The Church of Santa Maria do Olival is a Roman Catholic church in the city of Tomar, in Portugal. The Church has been characterized as National Monument since 1910.
Costa de Caparica is a Portuguese civil parish, located in the municipality of Almada along the western coast of the district of Setúbal. The population in 2011 was 13,418, in an area of 10.18 km2. Since 9 December 2004, the Costa de Caparica has been designated as city within the urban hierarchy of Portugal.
Monsanto is a village in the civil parish of Monsanto e Idanha-a-Velha, in the municipality of Idanha-a-Nova, District of Castelo Branco, Portugal. In 2011, it covered an area of 131.76 km² and had 828 inhabitants. Monsanto would become popularly known as "the most Portuguese village of Portugal" due to a government-sponsored competition that awarded twelve historic villages the distinction of Most Portuguese Village of their own province in 1938, and Monsanto the coveted epithet of Most Portuguese Village of Portugal which was the 1st prize in the competition.
The Synagogue of Tomar is a well-preserved medieval synagogue in Tomar, Portugal. Along with the Synagogue of Castelo de Vide, it is one of two existing pre-expulsion synagogues in the country. It is located at 73 Rua Dr. Joaquim Jaquinto in Tomar's historic city center. Built in the mid-1400s, the building was active as a synagogue only until 1496, when Jews were expelled from Portugal. It now houses the Abraham Zacuto Portuguese Jewish Museum.
Alcains is a Portuguese civil parish in the municipality of Castelo Branco. The population in 2011 was 5,022, in an area of 36.94 km².
Loures is a city and a municipality in the central Portuguese Grande Lisboa Subregion. It is situated 13 km to the north of Lisbon. It was created on 26 July 1886 by a royal decree. The population in 2011 was 199,494, in an area of 167.24 km². It borders the municipalities of Odivelas, Sintra, Mafra, Arruda dos Vinhos, Vila Franca de Xira and Lisbon. The municipality is basically divided in three areas: the rustic one, to the north, the urban one, to the south and the urban-industrial, to the east. Portela de Sacavém is the site of Portugal's largest airport.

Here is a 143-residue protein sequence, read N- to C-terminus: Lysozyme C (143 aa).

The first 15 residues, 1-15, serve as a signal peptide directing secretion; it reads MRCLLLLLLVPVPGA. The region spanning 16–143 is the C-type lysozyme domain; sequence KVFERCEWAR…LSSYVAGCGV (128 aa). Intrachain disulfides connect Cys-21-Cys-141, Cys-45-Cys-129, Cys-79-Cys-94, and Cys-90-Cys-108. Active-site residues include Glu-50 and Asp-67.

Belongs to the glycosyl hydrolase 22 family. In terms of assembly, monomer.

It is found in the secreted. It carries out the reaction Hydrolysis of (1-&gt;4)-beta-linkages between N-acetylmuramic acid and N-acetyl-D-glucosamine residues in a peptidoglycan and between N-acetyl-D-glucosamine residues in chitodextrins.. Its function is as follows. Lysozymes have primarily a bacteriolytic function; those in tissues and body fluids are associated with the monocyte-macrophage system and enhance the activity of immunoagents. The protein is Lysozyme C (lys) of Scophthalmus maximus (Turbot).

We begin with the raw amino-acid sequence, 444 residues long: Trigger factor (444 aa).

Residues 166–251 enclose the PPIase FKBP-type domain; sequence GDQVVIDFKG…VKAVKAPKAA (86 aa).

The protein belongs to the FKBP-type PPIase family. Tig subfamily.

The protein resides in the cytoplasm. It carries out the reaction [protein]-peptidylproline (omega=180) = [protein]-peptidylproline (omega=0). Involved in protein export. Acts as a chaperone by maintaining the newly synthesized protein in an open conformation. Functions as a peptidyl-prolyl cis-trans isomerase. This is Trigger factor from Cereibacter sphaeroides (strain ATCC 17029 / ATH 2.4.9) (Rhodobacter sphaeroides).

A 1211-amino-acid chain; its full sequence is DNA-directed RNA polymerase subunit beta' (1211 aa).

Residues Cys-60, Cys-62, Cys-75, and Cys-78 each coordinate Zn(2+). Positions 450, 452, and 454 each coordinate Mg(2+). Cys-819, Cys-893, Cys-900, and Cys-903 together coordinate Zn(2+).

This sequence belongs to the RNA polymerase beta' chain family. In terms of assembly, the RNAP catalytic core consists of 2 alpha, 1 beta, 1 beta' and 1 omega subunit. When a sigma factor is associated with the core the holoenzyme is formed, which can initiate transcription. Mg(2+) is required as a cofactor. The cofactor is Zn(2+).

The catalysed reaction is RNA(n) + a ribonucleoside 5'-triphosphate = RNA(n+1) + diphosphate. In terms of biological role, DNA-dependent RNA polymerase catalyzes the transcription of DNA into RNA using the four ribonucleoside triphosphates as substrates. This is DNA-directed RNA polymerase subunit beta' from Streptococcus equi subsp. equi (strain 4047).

The Castle of Abrantes overlooks the city of Abrantes, in the municipality of Abrantes in the district of Santarém, Ribatejo, divided between the two civil parishes of São João and São Vicente. It was part of the Reconquista fortifications that made up the Linha do Tejo, a line of castles and outposts during the Middle Ages, recently integrated into a tourist region called the Região de Turismo dos Templários.
The Castle of Castelo Branco, is a Portuguese medieval castle in civil parish of Castelo Branco, in the municipality of the same name, in the Centro district of Castelo Branco. Known locally, as the Castelo dos Templários, the Romanesque castle was constructed under the orders of King Afonso II of Portugal in 1214.
The Castle of Pombal, is a medieval castle in the civil parish of Pombal, municipality of the same name in the district of Leiria in the Centre region of Portugal.
The Church of Saint John the Baptist is a 15th-century Catholic church in Tomar, Portugal that was built by King Manuel I and is of Manueline architecture. As its name implies, the church is dedicated to Saint John the Baptist. It has been classified as a National Monument since 1910.
The Military Order of Christ was founded in 1318. The order, in all essence of the word, were 'Knights Templar' whom continued their operations from their headquarters in Tomar, Santarém Portugal. Contrary to the belief that the Templar Order was renamed and established by King Denis of Portugal, the Templars merely moved backed to their original headquarters in Tomar Castle which was an autonomous zone granted to the Templar Order. Reasons for this move and change of name were to protect the vast assets of the order from repatriation by the Catholic Church. The Templar assets were then transferred over to the Cavaleiros de Cristo. All with the blessing of King Diniz who helped pull off the deal with the Church.
The Festa dos Tabuleiros or Festa do Divino Espírito Santo, takes place every four years in July in Tomar, Portugal. This festival is an ancient tradition and the most important celebrated in the city, attracting people from all over the world. It is held every four years, the last one being held between June 29 to July 8, 2019. The local population parades in pairs with the girls carrying tabuleiros on their heads. The tabuleiro is made of 30 stacked pieces of bread, either in 6 rows of 5 or 5 rows of 6, decorated with flowers. At the top of the tabuleiro is a crown which normally contains either a white dove, symbolising the Holy Spirit, or the esfera armilar, a symbol of the historical Portuguese maritime expansion, and over the sphere, the cross of the Order of Christ.
The Ordem Militar de Cristo, the full name of which is the Military Order of Our Knights of Lord Jesus Christ, is a Portuguese honorific Order which takes its name from the extinct Order of Christ (1834), which is given for distinguished service in the performance of functions in sovereign positions or public administration, and for the judiciary and diplomacy, which is seen as being particularly distinguished.
The Castle Idanha-a-Nova is a medieval castle located in Idanha-a-Nova, in the District of Castelo Branco, Portugal.